“Our Quantum droplets are in the gas phase but they still drop like a rock,” explains experimental physicist Francesca Ferlaino when talking about the...

Im Focus: MADMAX: Max Planck Institute for Physics takes up axion research

The Max Planck Institute for Physics (MPP) is opening up a new research field. A workshop from November 21 - 22, 2016 will mark the start of activities for an innovative axion experiment. Axions are still only purely hypothetical particles. Their detection could solve two fundamental problems in particle physics: What dark matter consists of and why it has not yet been possible to directly observe a CP violation for the strong interaction.

The “MADMAX” project is the MPP’s commitment to axion research. Axions are so far only a theoretical prediction and are difficult to detect: on the one hand,...

Im Focus: Molecules change shape when wet

Broadband rotational spectroscopy unravels structural reshaping of isolated molecules in the gas phase to accommodate water

In two recent publications in the Journal of Chemical Physics and in the Journal of Physical Chemistry Letters, researchers around Melanie Schnell from the Max...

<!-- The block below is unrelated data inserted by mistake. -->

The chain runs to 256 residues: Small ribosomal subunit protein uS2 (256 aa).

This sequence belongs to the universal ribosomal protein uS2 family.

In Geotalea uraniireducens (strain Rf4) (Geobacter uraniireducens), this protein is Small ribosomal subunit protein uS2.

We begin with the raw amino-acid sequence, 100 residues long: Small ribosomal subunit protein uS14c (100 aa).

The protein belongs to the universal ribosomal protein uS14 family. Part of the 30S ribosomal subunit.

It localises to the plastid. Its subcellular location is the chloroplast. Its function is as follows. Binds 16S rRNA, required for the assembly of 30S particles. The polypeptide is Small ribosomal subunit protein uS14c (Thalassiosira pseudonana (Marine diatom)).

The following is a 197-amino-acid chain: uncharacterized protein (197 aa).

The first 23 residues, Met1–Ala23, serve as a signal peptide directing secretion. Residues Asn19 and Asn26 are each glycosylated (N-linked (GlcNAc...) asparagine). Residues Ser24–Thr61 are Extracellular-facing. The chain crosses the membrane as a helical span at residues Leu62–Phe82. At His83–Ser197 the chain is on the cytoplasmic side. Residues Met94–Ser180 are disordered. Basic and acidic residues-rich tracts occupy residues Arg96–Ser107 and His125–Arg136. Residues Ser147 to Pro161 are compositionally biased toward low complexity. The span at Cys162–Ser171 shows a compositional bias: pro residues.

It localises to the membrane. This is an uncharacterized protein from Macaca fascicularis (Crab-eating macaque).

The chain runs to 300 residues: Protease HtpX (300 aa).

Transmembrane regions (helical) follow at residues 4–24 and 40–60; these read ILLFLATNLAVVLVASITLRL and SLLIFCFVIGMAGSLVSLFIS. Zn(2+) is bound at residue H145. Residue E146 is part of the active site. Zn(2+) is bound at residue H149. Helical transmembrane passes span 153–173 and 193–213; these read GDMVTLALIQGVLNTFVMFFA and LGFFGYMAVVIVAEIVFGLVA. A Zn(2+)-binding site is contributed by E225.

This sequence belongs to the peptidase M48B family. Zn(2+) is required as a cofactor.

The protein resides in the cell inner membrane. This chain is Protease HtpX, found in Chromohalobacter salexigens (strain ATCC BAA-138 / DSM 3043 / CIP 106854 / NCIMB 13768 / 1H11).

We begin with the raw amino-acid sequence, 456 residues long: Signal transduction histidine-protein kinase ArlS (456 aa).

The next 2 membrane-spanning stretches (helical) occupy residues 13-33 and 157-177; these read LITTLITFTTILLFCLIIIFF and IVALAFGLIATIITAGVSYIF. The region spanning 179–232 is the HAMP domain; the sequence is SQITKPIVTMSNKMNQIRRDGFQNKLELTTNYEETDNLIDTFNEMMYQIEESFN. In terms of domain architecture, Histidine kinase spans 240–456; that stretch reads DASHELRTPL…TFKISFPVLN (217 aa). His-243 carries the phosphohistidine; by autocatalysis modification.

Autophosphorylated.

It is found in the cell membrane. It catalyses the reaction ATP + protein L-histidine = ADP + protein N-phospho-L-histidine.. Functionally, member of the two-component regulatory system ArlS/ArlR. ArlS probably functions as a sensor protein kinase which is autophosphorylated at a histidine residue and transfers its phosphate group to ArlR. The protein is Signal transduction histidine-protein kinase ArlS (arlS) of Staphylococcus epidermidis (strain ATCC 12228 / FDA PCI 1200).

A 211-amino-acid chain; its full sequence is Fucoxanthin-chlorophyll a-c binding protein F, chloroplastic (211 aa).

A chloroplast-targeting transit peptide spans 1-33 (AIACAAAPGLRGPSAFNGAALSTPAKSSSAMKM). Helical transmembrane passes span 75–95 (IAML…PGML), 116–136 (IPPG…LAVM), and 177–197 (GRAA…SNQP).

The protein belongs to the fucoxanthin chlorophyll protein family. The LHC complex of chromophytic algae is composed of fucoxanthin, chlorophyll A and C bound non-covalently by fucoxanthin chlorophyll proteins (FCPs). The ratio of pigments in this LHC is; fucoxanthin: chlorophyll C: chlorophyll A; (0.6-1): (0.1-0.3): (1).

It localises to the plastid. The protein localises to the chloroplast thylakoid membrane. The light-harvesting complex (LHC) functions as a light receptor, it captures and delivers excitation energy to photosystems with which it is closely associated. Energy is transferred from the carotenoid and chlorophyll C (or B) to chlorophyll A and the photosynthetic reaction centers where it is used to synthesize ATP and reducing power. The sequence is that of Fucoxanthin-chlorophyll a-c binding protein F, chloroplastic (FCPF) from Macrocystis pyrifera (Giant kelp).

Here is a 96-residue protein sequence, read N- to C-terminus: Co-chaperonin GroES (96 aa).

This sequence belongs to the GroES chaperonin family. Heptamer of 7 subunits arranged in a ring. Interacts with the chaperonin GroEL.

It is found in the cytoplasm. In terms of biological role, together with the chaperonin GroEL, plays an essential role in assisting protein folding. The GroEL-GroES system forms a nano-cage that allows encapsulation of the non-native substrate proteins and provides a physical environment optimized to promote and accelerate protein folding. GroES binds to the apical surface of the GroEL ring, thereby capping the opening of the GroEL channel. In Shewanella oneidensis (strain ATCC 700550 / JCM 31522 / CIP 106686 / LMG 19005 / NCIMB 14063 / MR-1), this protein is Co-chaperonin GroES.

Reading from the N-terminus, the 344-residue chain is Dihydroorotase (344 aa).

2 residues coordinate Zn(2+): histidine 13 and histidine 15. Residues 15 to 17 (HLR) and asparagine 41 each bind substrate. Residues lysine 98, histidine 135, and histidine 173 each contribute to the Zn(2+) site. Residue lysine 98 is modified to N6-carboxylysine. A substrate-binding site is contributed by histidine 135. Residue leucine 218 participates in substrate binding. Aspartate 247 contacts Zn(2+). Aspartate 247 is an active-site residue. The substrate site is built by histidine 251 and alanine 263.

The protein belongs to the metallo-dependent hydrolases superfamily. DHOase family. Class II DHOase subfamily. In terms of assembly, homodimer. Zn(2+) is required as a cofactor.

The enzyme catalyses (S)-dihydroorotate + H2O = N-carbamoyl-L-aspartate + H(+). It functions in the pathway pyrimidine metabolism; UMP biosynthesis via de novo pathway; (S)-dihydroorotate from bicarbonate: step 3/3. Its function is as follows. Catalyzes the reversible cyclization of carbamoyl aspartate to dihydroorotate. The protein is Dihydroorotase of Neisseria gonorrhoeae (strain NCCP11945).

Im Focus: Fraunhofer ISE Develops Highly Compact, High Frequency DC/DC Converter for Aviation

The efficiency of power electronic systems is not solely dependent on electrical efficiency but also on weight, for example, in mobile systems. When the weight of relevant components and devices in airplanes, for instance, is reduced, fuel savings can be achieved and correspondingly greenhouse gas emissions decreased. New materials and components based on gallium nitride (GaN) can help to reduce weight and increase the efficiency. With these new materials, power electronic switches can be operated at higher switching frequency, resulting in higher power density and lower material costs.

Researchers at the Fraunhofer Institute for Solar Energy Systems ISE together with partners have investigated how these materials can be used to make power...

All Focus news of the innovation-report >>>

Anzeige

Anzeige

Event News

ICTM Conference 2017: Production technology for turbomachine manufacturing of the future

16.11.2016 | Event News

Innovation Day Laser Technology – Laser Additive Manufacturing

01.11.2016 | Event News

#IC2S2: When Social Science meets Computer Science - GESIS will host the IC2S2 conference 2017

14.10.2016 | Event News

 
Latest News

UTSA study describes new minimally invasive device to treat cancer and other illnesses

02.12.2016 | Medical Engineering

Plasma-zapping process could yield trans fat-free soybean oil product

02.12.2016 | Agricultural and Forestry Science

What do Netflix, Google and planetary systems have in common?

02.12.2016 | Physics and Astronomy

VideoLinks
B2B-VideoLinks
More VideoLinks >>>